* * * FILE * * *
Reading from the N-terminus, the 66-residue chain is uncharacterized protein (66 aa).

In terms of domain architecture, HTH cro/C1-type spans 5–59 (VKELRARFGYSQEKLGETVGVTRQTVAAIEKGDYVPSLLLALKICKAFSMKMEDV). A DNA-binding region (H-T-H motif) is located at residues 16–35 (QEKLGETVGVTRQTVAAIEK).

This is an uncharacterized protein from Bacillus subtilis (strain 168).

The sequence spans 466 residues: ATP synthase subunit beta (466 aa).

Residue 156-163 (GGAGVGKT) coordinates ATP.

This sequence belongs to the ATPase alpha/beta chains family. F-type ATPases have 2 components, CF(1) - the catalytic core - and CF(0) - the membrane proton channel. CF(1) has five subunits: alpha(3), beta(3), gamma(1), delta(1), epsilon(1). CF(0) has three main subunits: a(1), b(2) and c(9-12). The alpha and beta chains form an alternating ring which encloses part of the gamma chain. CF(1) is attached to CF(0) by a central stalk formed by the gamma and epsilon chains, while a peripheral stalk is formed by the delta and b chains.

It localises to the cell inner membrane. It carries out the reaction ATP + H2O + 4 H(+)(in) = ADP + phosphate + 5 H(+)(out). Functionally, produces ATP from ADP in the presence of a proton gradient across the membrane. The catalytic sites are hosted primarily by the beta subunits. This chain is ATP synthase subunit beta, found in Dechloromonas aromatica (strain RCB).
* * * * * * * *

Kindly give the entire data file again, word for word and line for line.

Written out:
Reading from the N-terminus, the 66-residue chain is uncharacterized protein (66 aa).

In terms of domain architecture, HTH cro/C1-type spans 5–59 (VKELRARFGYSQEKLGETVGVTRQTVAAIEKGDYVPSLLLALKICKAFSMKMEDV). A DNA-binding region (H-T-H motif) is located at residues 16–35 (QEKLGETVGVTRQTVAAIEK).

This is an uncharacterized protein from Bacillus subtilis (strain 168).

The sequence spans 466 residues: ATP synthase subunit beta (466 aa).

Residue 156-163 (GGAGVGKT) coordinates ATP.

This sequence belongs to the ATPase alpha/beta chains family. F-type ATPases have 2 components, CF(1) - the catalytic core - and CF(0) - the membrane proton channel. CF(1) has five subunits: alpha(3), beta(3), gamma(1), delta(1), epsilon(1). CF(0) has three main subunits: a(1), b(2) and c(9-12). The alpha and beta chains form an alternating ring which encloses part of the gamma chain. CF(1) is attached to CF(0) by a central stalk formed by the gamma and epsilon chains, while a peripheral stalk is formed by the delta and b chains.

It localises to the cell inner membrane. It carries out the reaction ATP + H2O + 4 H(+)(in) = ADP + phosphate + 5 H(+)(out). Functionally, produces ATP from ADP in the presence of a proton gradient across the membrane. The catalytic sites are hosted primarily by the beta subunits. This chain is ATP synthase subunit beta, found in Dechloromonas aromatica (strain RCB).